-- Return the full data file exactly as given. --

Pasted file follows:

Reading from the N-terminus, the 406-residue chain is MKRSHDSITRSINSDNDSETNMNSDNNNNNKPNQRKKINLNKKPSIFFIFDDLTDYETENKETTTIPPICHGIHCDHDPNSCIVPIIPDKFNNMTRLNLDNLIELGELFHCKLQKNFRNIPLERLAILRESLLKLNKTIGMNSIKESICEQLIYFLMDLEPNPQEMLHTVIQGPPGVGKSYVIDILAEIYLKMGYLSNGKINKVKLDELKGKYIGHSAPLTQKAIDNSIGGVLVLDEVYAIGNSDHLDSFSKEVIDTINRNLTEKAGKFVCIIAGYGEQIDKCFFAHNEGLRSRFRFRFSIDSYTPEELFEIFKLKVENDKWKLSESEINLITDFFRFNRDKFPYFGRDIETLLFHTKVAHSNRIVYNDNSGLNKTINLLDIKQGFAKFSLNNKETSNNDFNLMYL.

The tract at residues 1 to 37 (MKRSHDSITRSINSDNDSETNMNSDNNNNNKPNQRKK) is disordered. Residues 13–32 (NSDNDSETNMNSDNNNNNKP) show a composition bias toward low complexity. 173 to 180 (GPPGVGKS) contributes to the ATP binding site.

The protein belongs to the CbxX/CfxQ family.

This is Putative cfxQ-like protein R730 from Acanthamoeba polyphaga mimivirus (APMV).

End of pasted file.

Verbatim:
Reading from the N-terminus, the 406-residue chain is MKRSHDSITRSINSDNDSETNMNSDNNNNNKPNQRKKINLNKKPSIFFIFDDLTDYETENKETTTIPPICHGIHCDHDPNSCIVPIIPDKFNNMTRLNLDNLIELGELFHCKLQKNFRNIPLERLAILRESLLKLNKTIGMNSIKESICEQLIYFLMDLEPNPQEMLHTVIQGPPGVGKSYVIDILAEIYLKMGYLSNGKINKVKLDELKGKYIGHSAPLTQKAIDNSIGGVLVLDEVYAIGNSDHLDSFSKEVIDTINRNLTEKAGKFVCIIAGYGEQIDKCFFAHNEGLRSRFRFRFSIDSYTPEELFEIFKLKVENDKWKLSESEINLITDFFRFNRDKFPYFGRDIETLLFHTKVAHSNRIVYNDNSGLNKTINLLDIKQGFAKFSLNNKETSNNDFNLMYL.

The tract at residues 1 to 37 (MKRSHDSITRSINSDNDSETNMNSDNNNNNKPNQRKK) is disordered. Residues 13–32 (NSDNDSETNMNSDNNNNNKP) show a composition bias toward low complexity. 173 to 180 (GPPGVGKS) contributes to the ATP binding site.

The protein belongs to the CbxX/CfxQ family.

This is Putative cfxQ-like protein R730 from Acanthamoeba polyphaga mimivirus (APMV).